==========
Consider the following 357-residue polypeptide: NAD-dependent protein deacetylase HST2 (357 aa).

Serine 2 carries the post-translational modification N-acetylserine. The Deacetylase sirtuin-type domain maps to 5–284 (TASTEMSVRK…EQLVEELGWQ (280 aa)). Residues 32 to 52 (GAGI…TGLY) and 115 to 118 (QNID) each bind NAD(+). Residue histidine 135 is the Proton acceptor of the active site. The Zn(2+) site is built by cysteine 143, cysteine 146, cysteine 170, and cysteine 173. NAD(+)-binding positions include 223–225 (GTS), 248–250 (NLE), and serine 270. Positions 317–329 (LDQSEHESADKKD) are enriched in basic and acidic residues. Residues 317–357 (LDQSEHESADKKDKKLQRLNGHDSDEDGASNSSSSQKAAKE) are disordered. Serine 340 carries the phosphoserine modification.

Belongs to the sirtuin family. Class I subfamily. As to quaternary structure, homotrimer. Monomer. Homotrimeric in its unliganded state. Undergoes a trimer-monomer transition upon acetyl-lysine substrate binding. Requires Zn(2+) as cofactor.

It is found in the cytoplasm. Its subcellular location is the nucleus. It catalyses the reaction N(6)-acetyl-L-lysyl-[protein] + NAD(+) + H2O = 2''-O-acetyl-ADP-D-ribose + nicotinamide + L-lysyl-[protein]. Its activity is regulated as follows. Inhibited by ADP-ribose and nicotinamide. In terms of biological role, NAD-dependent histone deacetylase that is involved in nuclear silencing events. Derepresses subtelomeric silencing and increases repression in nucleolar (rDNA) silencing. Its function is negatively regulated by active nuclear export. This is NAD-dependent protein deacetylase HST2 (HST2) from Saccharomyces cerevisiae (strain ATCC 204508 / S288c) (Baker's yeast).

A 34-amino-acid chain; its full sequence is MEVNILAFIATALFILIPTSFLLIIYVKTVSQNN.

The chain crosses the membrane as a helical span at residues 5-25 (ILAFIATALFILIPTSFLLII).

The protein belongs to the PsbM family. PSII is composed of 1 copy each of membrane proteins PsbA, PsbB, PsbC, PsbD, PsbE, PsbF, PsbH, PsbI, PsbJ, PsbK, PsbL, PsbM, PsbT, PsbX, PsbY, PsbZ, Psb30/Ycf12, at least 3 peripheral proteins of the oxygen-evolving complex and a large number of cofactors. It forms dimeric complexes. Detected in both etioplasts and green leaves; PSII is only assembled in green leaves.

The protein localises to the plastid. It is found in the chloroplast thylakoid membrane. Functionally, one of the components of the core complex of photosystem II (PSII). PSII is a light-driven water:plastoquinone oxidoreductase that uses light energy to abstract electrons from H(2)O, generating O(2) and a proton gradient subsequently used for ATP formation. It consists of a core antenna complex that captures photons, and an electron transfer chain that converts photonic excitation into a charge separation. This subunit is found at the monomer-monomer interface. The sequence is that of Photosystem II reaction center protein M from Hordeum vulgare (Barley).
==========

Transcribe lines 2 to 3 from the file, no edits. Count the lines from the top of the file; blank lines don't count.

Serine 2 carries the post-translational modification N-acetylserine. The Deacetylase sirtuin-type domain maps to 5–284 (TASTEMSVRK…EQLVEELGWQ (280 aa)). Residues 32 to 52 (GAGI…TGLY) and 115 to 118 (QNID) each bind NAD(+). Residue histidine 135 is the Proton acceptor of the active site. The Zn(2+) site is built by cysteine 143, cysteine 146, cysteine 170, and cysteine 173. NAD(+)-binding positions include 223–225 (GTS), 248–250 (NLE), and serine 270. Positions 317–329 (LDQSEHESADKKD) are enriched in basic and acidic residues. Residues 317–357 (LDQSEHESADKKDKKLQRLNGHDSDEDGASNSSSSQKAAKE) are disordered. Serine 340 carries the phosphoserine modification.

Belongs to the sirtuin family. Class I subfamily. As to quaternary structure, homotrimer. Monomer. Homotrimeric in its unliganded state. Undergoes a trimer-monomer transition upon acetyl-lysine substrate binding. Requires Zn(2+) as cofactor.